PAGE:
UNICEF GBViE Podcast Episode: Creating Virtual Safe Spaces for women and girls

In GBV programming, safe spaces for women and girls have been established as a key approach of reaching adolescent girls and providing them with access to Sexual and Reproductive Health (SHR) information, links to services, skill-building, peer connection, and support. Yet, access to physical safe spaces is often limited for adolescent girls because of security concerns, gender norms, and domestic responsibilities. UNICEF has been developing a platform to act as a virtual safe space for adolescent girls to access gender-based violence information.


Free Speech and Safe Spaces: How Moderation Policies Shape Online Discussion Spaces

How do moderation policies affect online discussion? This article analyses nearly a quarter of a million anonymous comments over a 14-month period from two online Reddit forums matched in topic and size, but with differing moderation policies of “safe space” and “free speech.” The results suggest that differences in moderation policies may affect self-censorship and language use in online space, implicating moderation policies as key sites of inquiry for scholars of democratic discussion.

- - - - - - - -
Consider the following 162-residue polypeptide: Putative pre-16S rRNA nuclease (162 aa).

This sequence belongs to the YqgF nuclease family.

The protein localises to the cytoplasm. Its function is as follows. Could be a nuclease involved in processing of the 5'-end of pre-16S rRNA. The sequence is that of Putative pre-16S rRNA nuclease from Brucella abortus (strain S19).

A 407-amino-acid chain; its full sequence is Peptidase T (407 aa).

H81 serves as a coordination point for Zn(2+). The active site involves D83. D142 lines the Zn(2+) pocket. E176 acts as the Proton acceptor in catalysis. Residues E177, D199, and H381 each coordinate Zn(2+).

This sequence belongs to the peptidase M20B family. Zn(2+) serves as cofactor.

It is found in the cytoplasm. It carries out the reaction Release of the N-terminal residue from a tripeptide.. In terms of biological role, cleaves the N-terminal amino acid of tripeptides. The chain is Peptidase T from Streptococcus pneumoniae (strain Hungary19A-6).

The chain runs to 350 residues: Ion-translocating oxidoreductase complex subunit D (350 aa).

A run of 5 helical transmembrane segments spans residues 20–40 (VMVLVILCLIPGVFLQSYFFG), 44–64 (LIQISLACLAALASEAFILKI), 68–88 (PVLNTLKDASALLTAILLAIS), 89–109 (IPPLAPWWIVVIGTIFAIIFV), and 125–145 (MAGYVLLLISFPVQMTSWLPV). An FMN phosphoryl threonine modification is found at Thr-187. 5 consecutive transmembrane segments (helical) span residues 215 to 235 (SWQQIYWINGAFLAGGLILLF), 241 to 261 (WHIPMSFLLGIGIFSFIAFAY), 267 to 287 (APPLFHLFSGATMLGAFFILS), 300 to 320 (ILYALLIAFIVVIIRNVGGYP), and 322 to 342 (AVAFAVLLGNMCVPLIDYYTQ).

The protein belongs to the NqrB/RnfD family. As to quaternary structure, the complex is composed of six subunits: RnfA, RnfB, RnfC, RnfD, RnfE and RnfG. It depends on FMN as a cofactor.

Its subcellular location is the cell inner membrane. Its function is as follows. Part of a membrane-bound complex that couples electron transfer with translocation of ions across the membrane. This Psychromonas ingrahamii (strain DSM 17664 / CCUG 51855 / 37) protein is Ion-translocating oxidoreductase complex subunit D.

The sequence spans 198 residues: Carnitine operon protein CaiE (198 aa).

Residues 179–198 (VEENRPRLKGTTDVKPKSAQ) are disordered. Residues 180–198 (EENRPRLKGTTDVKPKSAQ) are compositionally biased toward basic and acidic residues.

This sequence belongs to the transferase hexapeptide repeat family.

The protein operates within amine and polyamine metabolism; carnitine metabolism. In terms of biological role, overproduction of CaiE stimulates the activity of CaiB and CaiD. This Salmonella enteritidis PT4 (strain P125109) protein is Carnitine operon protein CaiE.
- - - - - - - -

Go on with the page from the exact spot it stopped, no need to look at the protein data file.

Using moderation to build communities

RNW's moderation strategies are based on choices about how they want their online communities to interact and encouraging positive behaviours that result in safe, inclusive spaces where young people can speak freely. This blog post dives deeper this topic.


YouTube: Habari RDC - community of Congolese bloggers

Habari RDC is a RNW Media project in the DRC which promotes civic and political awareness. Acting as a ‘voice’ for Congolese youth, it encourages freedom of speech on a variety of topics, even the most sensitive ones. Habari RDC is an independent platform with all of its content (articles, videos, info graphs, photographs) produced by young bloggers and change makers from all across the country. As per its slogan, the platform strives to offer its community a “diversity of opinions”!